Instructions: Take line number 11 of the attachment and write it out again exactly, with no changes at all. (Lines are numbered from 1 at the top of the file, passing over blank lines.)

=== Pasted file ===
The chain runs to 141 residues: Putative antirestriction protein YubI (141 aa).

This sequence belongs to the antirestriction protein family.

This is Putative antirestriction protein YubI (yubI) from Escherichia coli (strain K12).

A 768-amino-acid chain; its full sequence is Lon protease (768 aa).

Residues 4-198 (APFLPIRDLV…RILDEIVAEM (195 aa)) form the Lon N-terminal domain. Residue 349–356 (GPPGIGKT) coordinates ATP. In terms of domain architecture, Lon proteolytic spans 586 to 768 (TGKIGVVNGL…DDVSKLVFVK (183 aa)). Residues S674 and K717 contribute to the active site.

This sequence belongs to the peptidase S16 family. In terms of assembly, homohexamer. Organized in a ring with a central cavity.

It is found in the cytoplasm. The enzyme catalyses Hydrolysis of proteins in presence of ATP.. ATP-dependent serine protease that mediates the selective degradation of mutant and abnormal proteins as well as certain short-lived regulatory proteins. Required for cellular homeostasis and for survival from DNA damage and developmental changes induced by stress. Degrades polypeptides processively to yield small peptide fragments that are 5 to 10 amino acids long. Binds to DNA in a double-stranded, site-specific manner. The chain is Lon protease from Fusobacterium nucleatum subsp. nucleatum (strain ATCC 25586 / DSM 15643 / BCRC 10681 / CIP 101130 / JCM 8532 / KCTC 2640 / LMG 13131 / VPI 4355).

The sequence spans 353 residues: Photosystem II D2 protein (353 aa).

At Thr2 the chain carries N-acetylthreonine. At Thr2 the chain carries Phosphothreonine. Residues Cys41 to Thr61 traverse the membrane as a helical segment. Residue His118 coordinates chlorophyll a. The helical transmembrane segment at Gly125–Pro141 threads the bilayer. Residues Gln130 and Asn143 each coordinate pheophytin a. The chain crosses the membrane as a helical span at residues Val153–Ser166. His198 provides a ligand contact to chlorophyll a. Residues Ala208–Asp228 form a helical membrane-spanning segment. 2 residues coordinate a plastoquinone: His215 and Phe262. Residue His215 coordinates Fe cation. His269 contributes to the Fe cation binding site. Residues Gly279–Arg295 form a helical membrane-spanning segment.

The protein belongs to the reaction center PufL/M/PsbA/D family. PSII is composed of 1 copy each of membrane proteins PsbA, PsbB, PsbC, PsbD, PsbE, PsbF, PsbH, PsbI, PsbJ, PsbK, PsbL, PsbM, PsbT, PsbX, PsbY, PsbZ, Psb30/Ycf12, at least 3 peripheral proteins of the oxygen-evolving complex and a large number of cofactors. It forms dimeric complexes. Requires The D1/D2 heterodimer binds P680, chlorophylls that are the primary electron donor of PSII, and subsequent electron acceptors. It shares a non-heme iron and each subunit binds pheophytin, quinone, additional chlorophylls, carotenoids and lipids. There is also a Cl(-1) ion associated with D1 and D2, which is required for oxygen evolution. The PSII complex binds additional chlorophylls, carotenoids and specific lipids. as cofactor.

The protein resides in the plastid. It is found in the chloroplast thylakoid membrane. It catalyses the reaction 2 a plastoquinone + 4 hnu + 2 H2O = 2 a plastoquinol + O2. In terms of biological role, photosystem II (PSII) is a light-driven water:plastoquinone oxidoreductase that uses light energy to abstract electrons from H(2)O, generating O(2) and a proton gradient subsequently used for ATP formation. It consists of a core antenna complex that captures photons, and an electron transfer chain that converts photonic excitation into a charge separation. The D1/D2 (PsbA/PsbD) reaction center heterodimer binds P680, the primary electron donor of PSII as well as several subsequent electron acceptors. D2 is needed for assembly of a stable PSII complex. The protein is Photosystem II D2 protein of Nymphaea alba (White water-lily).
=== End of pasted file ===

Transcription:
The protein resides in the plastid. It is found in the chloroplast thylakoid membrane. It catalyses the reaction 2 a plastoquinone + 4 hnu + 2 H2O = 2 a plastoquinol + O2. In terms of biological role, photosystem II (PSII) is a light-driven water:plastoquinone oxidoreductase that uses light energy to abstract electrons from H(2)O, generating O(2) and a proton gradient subsequently used for ATP formation. It consists of a core antenna complex that captures photons, and an electron transfer chain that converts photonic excitation into a charge separation. The D1/D2 (PsbA/PsbD) reaction center heterodimer binds P680, the primary electron donor of PSII as well as several subsequent electron acceptors. D2 is needed for assembly of a stable PSII complex. The protein is Photosystem II D2 protein of Nymphaea alba (White water-lily).